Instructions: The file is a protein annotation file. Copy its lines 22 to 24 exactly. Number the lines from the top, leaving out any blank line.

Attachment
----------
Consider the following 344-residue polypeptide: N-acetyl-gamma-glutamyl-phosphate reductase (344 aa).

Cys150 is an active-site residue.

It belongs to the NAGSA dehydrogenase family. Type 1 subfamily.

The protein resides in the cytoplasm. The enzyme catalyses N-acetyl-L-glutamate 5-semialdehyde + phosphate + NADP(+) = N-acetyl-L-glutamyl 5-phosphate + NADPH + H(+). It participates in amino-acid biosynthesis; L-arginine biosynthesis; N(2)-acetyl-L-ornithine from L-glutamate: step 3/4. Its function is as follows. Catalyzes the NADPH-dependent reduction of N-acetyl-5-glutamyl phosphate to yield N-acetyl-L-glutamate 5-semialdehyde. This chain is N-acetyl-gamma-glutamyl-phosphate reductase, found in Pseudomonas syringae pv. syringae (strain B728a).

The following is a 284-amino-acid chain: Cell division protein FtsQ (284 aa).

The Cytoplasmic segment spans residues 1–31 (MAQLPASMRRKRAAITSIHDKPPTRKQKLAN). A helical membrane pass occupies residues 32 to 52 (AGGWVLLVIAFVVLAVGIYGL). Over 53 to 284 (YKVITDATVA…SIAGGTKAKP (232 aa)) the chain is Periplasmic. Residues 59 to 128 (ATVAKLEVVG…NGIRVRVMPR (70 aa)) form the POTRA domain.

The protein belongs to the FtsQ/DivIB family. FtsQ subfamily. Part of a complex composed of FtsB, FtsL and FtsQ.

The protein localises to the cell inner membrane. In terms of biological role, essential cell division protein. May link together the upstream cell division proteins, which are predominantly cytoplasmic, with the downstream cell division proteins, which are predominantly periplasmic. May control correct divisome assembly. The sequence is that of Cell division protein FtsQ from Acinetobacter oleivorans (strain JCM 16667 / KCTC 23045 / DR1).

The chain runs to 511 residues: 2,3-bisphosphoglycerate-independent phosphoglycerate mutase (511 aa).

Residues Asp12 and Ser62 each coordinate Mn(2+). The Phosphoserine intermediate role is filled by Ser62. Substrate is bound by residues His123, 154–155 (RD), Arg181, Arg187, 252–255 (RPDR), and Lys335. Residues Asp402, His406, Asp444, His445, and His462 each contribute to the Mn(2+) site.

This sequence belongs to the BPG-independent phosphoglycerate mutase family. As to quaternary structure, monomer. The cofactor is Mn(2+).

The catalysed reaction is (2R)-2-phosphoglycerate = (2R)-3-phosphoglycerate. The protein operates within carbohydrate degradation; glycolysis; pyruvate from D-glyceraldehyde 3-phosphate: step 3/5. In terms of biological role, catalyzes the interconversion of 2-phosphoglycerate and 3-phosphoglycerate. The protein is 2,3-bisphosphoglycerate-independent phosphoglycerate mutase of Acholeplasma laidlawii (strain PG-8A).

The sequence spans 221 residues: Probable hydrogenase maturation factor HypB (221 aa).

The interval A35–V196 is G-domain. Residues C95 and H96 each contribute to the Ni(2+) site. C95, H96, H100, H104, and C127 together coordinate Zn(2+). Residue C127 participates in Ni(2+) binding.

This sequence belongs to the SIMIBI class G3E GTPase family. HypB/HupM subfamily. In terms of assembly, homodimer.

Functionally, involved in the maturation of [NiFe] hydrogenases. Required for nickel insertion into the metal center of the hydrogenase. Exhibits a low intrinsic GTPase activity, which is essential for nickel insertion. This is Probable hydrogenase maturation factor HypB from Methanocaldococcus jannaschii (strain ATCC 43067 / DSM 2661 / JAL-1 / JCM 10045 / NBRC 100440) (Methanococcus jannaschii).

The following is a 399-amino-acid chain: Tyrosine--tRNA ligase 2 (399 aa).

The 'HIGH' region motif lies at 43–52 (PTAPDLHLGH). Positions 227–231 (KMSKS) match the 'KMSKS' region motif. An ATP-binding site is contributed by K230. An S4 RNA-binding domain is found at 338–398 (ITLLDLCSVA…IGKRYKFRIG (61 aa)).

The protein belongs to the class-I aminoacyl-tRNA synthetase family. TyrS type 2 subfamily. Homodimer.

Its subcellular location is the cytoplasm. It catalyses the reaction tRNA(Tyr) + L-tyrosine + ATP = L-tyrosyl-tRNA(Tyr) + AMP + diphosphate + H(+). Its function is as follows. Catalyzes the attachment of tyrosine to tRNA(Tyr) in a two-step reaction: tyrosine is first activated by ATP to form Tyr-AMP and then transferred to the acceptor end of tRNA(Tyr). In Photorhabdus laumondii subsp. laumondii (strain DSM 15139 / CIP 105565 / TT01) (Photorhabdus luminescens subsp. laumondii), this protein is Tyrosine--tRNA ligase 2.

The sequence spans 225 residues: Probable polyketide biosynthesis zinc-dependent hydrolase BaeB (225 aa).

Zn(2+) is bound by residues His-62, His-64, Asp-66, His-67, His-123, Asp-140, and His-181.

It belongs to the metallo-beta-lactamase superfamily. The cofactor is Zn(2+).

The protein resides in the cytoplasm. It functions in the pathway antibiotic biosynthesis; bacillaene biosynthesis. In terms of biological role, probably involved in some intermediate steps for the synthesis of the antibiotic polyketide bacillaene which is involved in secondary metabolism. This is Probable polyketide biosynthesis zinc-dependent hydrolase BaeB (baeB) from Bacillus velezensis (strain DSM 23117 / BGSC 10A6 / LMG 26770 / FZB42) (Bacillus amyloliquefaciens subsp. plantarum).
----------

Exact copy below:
Zn(2+) is bound by residues His-62, His-64, Asp-66, His-67, His-123, Asp-140, and His-181.

It belongs to the metallo-beta-lactamase superfamily. The cofactor is Zn(2+).

The protein resides in the cytoplasm. It functions in the pathway antibiotic biosynthesis; bacillaene biosynthesis. In terms of biological role, probably involved in some intermediate steps for the synthesis of the antibiotic polyketide bacillaene which is involved in secondary metabolism. This is Probable polyketide biosynthesis zinc-dependent hydrolase BaeB (baeB) from Bacillus velezensis (strain DSM 23117 / BGSC 10A6 / LMG 26770 / FZB42) (Bacillus amyloliquefaciens subsp. plantarum).